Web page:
For nearly five decades the Not Ready for Prime Time Players have been taking viewers on a wild and crazy ride, much of which is fueled by the deft improvisational skills of the performers. To be a master at improv you’ve got to think on your feet, keep your mind open and internalize a number of techniques for responding to whatever situations present themselves.
In recent years, business consultants and sales trainers have been applying improv’s underlying principles in a number of successful ways. When we take a look at the styles of top sales producers it’s easy to see these principles in action.
Waiting and Listening
All great improv rests on the ground of unbiased attention. Since you never know for sure what the other person will do or say, it’s essential to keep your mind open so you can respond skillfully and quickly as the conversation unfolds.
The trouble is that we’re often busy thinking of our next move, judging our performance, or commenting mentally on what’s being said. We can hardly stop thoughts from arising, but we can train ourselves to keep our attention where it really matters – on what’s happening in front of us – whether it’s in the room or on the phone.
People are always sending us signals, but we often miss them because we’re paying attention to something else — our own internal thoughts and moods. Improv pros train to let go of those preoccupations and open to the flow of immediate experience. These days we call that “being in the moment.”
When our thinking does not distract us, as soon as the other person picks up the phone we can sense their mood – and relate accordingly.
This principle represents the essence of improv — “go with the flow”. Great producers work this way all the time – contradictions and corrections disrupt the conversation, annoy and frustrate other participants and slow the exchange of ideas. Acceptance lubricates the conversation and keeps things fluid.
You don’t have to use the phrase, “Yes, and…” , but you want to maintain that accepting view. Responding positively in this way isn’t about being a solicitous ‘yes man.’ The idea is to consistently recognize, appreciate and acknowledge where the other person is coming from – then you can build on that and move the conversation in the direction you want.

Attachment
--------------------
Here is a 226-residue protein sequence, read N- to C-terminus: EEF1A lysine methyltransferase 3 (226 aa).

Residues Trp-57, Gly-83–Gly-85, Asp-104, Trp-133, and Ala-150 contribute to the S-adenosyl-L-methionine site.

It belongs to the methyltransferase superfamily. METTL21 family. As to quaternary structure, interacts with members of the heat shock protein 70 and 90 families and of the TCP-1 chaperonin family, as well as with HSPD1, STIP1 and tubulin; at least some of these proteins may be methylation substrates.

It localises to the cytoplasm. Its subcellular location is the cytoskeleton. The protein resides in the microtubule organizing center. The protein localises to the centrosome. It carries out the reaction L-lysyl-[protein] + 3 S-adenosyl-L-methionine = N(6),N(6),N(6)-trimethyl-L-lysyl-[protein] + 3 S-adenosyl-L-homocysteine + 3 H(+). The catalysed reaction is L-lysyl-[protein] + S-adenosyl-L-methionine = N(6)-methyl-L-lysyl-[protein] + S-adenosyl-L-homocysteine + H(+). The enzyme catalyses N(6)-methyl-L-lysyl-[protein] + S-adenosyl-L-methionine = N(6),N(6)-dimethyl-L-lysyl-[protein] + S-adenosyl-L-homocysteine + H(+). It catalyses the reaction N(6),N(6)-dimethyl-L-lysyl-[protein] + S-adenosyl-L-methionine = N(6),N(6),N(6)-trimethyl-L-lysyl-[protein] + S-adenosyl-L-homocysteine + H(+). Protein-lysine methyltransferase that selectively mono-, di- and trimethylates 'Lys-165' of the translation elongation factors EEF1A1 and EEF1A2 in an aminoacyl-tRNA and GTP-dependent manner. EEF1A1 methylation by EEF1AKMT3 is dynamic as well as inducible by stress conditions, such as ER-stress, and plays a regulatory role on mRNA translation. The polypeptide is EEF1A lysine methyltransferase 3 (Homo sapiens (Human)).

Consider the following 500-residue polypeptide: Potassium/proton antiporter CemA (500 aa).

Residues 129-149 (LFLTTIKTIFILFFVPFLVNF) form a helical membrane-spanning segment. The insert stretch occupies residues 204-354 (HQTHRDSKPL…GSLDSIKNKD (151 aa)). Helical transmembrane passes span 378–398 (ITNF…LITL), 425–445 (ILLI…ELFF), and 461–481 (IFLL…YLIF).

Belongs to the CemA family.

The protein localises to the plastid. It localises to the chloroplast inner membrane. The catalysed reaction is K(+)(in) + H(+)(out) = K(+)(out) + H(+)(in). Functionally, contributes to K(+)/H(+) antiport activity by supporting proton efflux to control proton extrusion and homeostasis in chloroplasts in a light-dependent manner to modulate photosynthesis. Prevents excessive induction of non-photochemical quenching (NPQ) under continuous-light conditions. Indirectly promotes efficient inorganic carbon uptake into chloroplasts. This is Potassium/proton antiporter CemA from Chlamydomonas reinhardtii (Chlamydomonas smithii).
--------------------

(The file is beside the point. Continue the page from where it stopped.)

Accept every offer
This idea builds on the “yes, and” principle, and opens the door to seeing more possibilities in any situation.
When a prospect says they’re “not interested right now,” they may be telling you that they might be interested at another time. Similarly, prospects’ seemingly negative comments about costs, timing, support, etc. can be regarded as invitations to explore different possibilities.
- “This safety program seems like it will take a long time to put in place” might be a request for a less time-consuming solution.
- “I don’t want to spend time reviewing our coverage situation so far in advance of the next renewal” offers the opportunity to reconnect at a later date.
- “I don’t really see the advantages of having you provide a competitive risk review” invites you to show the prospect why it really is worth their while.
In life as in improv, keeping an open mind, staying positive and seeing fresh possibilities instead of dead ends, allows insight and skillful responses to arise naturally. Top producers make this work for them constantly.